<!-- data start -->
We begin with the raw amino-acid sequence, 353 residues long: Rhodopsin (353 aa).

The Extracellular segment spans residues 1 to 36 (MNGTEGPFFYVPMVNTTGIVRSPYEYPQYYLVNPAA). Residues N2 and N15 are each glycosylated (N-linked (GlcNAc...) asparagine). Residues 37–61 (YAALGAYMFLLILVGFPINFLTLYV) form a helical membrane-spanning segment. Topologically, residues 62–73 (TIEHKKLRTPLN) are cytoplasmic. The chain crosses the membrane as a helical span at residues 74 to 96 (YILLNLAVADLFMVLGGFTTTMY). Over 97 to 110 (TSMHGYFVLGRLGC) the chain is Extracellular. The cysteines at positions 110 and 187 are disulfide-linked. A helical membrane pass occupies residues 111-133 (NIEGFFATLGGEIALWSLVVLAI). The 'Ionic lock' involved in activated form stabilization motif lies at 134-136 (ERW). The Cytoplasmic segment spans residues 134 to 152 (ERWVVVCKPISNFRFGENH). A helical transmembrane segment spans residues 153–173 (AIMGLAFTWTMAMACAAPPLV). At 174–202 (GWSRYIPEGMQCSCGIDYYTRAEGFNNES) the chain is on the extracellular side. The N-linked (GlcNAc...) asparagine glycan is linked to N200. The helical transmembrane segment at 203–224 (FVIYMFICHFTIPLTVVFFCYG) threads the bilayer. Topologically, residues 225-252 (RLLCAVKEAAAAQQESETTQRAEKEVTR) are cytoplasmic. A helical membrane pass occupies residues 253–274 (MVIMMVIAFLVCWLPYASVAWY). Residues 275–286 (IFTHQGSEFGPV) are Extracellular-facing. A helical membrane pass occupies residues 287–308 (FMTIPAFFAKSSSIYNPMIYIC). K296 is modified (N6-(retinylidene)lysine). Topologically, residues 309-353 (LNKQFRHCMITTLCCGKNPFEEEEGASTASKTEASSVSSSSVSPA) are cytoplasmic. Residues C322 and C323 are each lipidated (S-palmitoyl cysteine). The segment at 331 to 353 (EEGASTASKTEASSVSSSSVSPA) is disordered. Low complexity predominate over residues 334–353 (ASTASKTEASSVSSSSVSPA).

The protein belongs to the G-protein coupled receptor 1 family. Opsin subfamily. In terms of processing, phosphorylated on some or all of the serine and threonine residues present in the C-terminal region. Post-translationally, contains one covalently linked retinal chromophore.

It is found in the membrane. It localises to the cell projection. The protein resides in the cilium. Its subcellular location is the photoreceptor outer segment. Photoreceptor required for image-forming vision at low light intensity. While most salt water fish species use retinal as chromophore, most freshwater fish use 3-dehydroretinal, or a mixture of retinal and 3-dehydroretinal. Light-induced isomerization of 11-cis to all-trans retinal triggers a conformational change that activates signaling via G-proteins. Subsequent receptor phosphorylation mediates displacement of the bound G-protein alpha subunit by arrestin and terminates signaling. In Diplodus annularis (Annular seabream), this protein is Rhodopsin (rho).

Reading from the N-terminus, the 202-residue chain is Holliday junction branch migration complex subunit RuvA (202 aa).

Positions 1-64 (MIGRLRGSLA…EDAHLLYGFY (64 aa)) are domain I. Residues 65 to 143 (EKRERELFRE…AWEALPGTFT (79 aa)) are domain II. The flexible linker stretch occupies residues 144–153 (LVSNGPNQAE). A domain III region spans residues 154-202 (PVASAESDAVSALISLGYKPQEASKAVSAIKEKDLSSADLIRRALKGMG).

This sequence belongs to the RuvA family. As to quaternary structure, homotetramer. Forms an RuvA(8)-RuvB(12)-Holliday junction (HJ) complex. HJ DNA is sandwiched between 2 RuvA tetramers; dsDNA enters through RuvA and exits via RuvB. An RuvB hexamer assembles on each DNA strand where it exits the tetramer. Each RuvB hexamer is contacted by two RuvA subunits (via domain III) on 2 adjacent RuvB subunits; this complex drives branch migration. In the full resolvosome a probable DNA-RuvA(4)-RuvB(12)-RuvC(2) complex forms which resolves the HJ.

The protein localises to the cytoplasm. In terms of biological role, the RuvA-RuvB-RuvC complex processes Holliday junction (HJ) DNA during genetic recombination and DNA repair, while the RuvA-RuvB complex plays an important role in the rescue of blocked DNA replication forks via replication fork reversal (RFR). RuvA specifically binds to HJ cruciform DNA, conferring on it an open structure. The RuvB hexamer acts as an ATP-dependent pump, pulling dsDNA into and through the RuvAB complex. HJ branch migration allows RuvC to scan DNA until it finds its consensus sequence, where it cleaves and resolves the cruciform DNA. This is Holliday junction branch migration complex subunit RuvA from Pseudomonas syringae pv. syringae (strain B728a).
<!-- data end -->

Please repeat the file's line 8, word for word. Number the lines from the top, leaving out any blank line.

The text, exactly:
The protein localises to the cytoplasm. In terms of biological role, the RuvA-RuvB-RuvC complex processes Holliday junction (HJ) DNA during genetic recombination and DNA repair, while the RuvA-RuvB complex plays an important role in the rescue of blocked DNA replication forks via replication fork reversal (RFR). RuvA specifically binds to HJ cruciform DNA, conferring on it an open structure. The RuvB hexamer acts as an ATP-dependent pump, pulling dsDNA into and through the RuvAB complex. HJ branch migration allows RuvC to scan DNA until it finds its consensus sequence, where it cleaves and resolves the cruciform DNA. This is Holliday junction branch migration complex subunit RuvA from Pseudomonas syringae pv. syringae (strain B728a).